Editorial: Be careful of tax promises
While we understand that the government may feel itself obligated to quickly fulfill its campaign promises, especially the one on personal income tax, we suggest to Prime Minister Andrew Holness and his finance chief, Audley Shaw, to avoid the haste and make sure that they have got their sums right and that what they have promised is what is possible.
In other words, Mr Shaw shouldn't feel himself irrevocably bound by the undertaking to remove in the next budget, to take effect in the fiscal year that starts April 1, personal income tax for people who earn up to $1.5 million annually. For, as the finance minister will have appreciated by now, the proposal as configured, is as fraught with problems as to make its implementation in its current form unwise. And as this newspaper so often warns politicians, what is worse than creating bad policy is its implementation.
Should Mr Holness and Mr Shaw fear a political backlash because of any delay, they can blame the postponement on Mr Shaw's promise to provide relief to people earning over $1.5 million and up to $5 million, which is an attempted fix to anomalies that this newspaper, and others, warned would result from the plan as now structured.
The obvious problem with what's on offer is that it is policy developed on the fly, rather than having been subject to thorough, hard-nosed analysis before promulgation.
The initial intention, it seemed, was to raise the personal income tax threshold for all workers to $1.5 million. That would have cost the treasury over $30 billion. The proposal was adjusted to apply the exemption to people who earn up to $1.5 million. The current threshold of $592, 800 would remain for people who earn up to $5 million. Above that income the standard income tax rate of 25 per cent would apply to entire earnings.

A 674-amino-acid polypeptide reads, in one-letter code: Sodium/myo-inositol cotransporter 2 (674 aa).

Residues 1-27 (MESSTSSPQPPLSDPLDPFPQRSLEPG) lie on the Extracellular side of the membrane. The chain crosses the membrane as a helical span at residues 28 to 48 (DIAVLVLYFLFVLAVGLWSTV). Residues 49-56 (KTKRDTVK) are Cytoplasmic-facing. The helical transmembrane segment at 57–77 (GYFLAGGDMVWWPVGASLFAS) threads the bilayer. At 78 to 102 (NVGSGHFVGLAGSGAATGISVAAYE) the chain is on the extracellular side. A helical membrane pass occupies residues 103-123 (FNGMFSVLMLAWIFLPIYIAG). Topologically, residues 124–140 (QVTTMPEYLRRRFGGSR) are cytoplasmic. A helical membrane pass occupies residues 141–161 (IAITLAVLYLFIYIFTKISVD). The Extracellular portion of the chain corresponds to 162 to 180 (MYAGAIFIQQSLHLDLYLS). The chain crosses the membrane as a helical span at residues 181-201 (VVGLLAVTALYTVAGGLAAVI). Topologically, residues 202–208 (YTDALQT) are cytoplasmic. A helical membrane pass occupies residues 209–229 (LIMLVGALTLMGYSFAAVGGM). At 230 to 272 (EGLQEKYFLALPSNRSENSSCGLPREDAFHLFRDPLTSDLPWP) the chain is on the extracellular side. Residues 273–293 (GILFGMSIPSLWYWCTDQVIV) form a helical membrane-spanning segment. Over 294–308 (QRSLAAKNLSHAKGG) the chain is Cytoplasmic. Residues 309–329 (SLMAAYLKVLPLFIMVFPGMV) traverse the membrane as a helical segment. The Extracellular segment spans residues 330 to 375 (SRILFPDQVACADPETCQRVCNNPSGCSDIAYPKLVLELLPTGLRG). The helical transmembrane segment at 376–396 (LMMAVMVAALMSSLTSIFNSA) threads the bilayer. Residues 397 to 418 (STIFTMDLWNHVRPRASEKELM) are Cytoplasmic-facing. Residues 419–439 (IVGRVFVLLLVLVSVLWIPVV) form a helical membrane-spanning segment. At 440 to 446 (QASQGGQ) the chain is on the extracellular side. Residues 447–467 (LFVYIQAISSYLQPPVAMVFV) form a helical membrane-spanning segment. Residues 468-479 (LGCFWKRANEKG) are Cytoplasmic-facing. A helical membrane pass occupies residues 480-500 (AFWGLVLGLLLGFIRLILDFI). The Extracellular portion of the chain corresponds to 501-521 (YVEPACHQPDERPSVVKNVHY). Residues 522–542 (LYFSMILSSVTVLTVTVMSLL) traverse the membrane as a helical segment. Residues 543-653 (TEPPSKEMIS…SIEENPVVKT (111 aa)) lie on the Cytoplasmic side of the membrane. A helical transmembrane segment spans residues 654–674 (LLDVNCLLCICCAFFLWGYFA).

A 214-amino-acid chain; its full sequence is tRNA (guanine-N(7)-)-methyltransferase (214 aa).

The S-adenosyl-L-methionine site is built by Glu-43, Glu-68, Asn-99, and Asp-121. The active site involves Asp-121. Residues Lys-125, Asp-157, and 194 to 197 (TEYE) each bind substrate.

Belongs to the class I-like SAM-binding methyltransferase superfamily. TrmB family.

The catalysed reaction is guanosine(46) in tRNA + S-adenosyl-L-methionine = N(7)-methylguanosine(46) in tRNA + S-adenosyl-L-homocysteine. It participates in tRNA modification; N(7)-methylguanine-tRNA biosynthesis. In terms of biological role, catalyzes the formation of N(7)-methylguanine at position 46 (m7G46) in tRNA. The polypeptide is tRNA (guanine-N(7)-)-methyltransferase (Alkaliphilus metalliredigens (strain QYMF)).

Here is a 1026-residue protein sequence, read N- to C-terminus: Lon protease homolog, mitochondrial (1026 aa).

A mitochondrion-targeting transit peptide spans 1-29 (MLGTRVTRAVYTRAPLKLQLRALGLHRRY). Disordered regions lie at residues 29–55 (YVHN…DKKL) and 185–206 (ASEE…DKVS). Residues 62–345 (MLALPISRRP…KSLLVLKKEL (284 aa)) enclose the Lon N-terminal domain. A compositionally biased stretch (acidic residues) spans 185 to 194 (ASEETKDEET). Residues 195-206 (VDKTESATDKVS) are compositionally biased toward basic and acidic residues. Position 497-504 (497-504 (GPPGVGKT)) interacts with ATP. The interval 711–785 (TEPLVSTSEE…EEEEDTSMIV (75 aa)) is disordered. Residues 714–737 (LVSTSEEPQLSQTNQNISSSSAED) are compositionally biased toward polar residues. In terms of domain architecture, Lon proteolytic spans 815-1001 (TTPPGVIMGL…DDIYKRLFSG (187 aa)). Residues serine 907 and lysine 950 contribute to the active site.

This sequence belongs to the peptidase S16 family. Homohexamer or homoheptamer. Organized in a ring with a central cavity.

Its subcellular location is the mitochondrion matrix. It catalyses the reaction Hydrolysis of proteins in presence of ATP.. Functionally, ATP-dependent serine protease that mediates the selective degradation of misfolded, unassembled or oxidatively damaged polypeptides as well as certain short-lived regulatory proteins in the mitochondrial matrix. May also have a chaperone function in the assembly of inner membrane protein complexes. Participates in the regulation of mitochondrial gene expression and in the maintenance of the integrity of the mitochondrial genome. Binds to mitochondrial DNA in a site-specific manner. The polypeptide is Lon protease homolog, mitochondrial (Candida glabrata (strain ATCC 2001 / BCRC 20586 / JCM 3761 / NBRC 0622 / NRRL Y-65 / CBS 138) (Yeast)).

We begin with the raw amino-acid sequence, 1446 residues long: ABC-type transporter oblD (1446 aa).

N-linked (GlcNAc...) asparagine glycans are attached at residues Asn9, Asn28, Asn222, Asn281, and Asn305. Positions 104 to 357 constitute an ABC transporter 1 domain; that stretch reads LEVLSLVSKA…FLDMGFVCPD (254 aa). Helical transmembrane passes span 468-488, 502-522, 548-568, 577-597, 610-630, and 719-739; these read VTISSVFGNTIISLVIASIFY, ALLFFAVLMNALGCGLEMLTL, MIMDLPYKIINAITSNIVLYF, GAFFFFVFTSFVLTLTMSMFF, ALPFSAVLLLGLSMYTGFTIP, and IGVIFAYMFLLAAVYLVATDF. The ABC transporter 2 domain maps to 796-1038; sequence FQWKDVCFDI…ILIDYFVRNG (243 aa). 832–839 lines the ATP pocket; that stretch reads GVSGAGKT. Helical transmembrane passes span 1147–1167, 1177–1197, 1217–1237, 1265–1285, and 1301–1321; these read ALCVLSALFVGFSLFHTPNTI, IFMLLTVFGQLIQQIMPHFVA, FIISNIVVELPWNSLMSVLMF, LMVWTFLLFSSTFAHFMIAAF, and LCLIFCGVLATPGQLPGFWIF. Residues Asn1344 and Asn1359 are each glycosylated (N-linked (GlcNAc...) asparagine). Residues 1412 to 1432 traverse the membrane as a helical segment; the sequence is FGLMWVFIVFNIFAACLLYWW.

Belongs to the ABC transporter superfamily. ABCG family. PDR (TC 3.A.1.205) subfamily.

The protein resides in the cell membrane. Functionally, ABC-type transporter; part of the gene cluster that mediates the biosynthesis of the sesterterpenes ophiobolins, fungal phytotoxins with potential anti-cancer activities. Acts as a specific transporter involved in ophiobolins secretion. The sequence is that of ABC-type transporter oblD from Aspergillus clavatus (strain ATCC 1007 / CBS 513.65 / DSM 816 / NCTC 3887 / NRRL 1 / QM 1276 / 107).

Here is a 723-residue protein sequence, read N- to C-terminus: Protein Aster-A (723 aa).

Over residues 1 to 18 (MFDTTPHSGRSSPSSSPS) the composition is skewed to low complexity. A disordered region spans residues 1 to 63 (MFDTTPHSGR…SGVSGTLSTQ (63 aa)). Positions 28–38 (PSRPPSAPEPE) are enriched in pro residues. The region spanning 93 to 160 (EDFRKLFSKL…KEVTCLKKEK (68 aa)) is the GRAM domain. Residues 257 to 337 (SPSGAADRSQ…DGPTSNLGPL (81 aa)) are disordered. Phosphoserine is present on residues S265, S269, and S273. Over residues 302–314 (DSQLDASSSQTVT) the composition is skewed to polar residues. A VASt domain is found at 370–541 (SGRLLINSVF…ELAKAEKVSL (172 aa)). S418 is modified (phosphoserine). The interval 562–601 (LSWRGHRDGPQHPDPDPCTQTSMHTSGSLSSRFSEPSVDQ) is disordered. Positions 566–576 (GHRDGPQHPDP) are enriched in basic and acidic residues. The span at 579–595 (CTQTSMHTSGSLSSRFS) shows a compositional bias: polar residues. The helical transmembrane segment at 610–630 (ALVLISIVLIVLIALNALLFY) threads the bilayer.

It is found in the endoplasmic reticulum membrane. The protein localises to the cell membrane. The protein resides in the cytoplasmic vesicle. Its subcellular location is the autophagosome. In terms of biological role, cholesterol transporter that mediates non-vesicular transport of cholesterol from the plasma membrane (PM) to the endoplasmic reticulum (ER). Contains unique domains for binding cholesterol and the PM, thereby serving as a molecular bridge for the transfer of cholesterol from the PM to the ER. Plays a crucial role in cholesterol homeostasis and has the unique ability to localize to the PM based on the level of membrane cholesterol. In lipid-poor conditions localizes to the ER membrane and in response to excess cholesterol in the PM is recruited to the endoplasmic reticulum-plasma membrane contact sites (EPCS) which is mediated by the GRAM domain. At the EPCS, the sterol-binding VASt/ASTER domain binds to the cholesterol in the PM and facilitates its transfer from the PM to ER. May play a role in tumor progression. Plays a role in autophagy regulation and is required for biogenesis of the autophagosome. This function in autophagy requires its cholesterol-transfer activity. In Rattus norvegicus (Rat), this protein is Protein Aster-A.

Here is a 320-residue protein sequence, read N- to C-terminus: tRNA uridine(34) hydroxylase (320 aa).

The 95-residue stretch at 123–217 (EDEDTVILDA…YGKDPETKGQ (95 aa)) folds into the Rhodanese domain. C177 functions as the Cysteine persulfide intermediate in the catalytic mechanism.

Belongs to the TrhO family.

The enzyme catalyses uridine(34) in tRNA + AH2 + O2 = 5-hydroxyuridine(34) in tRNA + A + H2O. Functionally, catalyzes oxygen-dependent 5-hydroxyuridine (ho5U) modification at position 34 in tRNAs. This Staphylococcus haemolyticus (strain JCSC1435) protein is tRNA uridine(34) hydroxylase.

On the face of it, the cost of the give-back would be under $11 billion, but with the claw-back from people who earn over $5 million, the net loss to the Government would be around $8.5 billion. Then there are the anomalies. For instance, someone who earns, say, $1.6 million, under the proposed arrangement, would have an income tax bill of $251,800 and a take-home pay, excluding other deductions, of $1,348,200, or $151,800 less than the person who earns $1.5 million.
Mr Shaw has promised a fix, which by independent estimates, could cost an addition $6 billion to $17 billion, without a clear indication of how it might be funded and against the backdrop of the IMF's warning that "fiscal measures ... be consistent with a primary surplus target of seven per cent of GDP in 2016-17".
Mr Shaw has to be wary of derailing Jamaica's agreement with the Fund.
There is another matter that should concern the government. Income tax calculations are done on a calendar year basis. Implementation of a new scheme at this time would be chaotic for firms, which would have to reorganise their payroll system. Or, they might be busy re-negotiating salary contracts downwards for staff in the out-of-the-loop pay bands.